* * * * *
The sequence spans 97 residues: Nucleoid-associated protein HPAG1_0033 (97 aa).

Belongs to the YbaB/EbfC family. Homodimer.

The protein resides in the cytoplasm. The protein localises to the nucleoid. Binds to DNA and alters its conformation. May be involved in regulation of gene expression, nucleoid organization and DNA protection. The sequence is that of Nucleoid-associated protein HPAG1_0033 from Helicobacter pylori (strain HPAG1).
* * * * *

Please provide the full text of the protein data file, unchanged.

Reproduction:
The sequence spans 97 residues: Nucleoid-associated protein HPAG1_0033 (97 aa).

Belongs to the YbaB/EbfC family. Homodimer.

The protein resides in the cytoplasm. The protein localises to the nucleoid. Binds to DNA and alters its conformation. May be involved in regulation of gene expression, nucleoid organization and DNA protection. The sequence is that of Nucleoid-associated protein HPAG1_0033 from Helicobacter pylori (strain HPAG1).